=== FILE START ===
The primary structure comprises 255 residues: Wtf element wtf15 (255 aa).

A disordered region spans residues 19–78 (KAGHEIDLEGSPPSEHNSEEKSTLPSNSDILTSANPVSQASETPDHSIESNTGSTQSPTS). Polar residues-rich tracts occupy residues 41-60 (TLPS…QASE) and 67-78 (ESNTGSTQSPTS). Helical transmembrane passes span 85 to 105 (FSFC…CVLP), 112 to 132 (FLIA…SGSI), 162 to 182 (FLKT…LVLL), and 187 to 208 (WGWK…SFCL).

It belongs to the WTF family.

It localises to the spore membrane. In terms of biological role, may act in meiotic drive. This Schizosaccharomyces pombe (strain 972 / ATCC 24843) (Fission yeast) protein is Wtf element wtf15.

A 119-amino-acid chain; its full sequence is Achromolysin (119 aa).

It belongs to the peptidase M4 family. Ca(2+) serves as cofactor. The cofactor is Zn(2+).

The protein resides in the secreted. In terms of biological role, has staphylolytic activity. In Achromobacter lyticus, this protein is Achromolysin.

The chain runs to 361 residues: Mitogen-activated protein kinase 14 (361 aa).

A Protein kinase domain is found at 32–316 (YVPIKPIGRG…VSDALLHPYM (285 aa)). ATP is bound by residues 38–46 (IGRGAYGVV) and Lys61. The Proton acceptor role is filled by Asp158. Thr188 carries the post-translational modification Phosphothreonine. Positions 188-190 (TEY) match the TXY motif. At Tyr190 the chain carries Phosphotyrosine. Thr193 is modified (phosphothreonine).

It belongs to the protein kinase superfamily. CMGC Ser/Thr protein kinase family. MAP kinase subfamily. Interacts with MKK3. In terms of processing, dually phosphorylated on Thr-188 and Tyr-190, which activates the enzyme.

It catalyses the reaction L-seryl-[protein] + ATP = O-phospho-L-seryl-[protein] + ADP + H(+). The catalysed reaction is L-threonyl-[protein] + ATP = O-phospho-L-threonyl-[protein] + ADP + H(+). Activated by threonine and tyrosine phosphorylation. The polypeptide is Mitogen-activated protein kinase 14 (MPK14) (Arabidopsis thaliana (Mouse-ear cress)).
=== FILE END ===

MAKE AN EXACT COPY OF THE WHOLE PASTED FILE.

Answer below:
The primary structure comprises 255 residues: Wtf element wtf15 (255 aa).

A disordered region spans residues 19–78 (KAGHEIDLEGSPPSEHNSEEKSTLPSNSDILTSANPVSQASETPDHSIESNTGSTQSPTS). Polar residues-rich tracts occupy residues 41-60 (TLPS…QASE) and 67-78 (ESNTGSTQSPTS). Helical transmembrane passes span 85 to 105 (FSFC…CVLP), 112 to 132 (FLIA…SGSI), 162 to 182 (FLKT…LVLL), and 187 to 208 (WGWK…SFCL).

It belongs to the WTF family.

It localises to the spore membrane. In terms of biological role, may act in meiotic drive. This Schizosaccharomyces pombe (strain 972 / ATCC 24843) (Fission yeast) protein is Wtf element wtf15.

A 119-amino-acid chain; its full sequence is Achromolysin (119 aa).

It belongs to the peptidase M4 family. Ca(2+) serves as cofactor. The cofactor is Zn(2+).

The protein resides in the secreted. In terms of biological role, has staphylolytic activity. In Achromobacter lyticus, this protein is Achromolysin.

The chain runs to 361 residues: Mitogen-activated protein kinase 14 (361 aa).

A Protein kinase domain is found at 32–316 (YVPIKPIGRG…VSDALLHPYM (285 aa)). ATP is bound by residues 38–46 (IGRGAYGVV) and Lys61. The Proton acceptor role is filled by Asp158. Thr188 carries the post-translational modification Phosphothreonine. Positions 188-190 (TEY) match the TXY motif. At Tyr190 the chain carries Phosphotyrosine. Thr193 is modified (phosphothreonine).

It belongs to the protein kinase superfamily. CMGC Ser/Thr protein kinase family. MAP kinase subfamily. Interacts with MKK3. In terms of processing, dually phosphorylated on Thr-188 and Tyr-190, which activates the enzyme.

It catalyses the reaction L-seryl-[protein] + ATP = O-phospho-L-seryl-[protein] + ADP + H(+). The catalysed reaction is L-threonyl-[protein] + ATP = O-phospho-L-threonyl-[protein] + ADP + H(+). Activated by threonine and tyrosine phosphorylation. The polypeptide is Mitogen-activated protein kinase 14 (MPK14) (Arabidopsis thaliana (Mouse-ear cress)).